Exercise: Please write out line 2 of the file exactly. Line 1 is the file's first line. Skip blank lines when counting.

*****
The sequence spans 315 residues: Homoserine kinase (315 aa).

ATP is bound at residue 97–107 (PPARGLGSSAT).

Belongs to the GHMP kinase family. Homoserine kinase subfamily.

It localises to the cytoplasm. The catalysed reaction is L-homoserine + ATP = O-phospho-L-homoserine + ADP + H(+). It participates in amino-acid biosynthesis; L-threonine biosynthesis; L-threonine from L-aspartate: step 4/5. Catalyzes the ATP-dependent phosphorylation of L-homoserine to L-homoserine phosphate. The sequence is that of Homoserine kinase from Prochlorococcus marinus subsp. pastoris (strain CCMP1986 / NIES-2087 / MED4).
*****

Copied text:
ATP is bound at residue 97–107 (PPARGLGSSAT).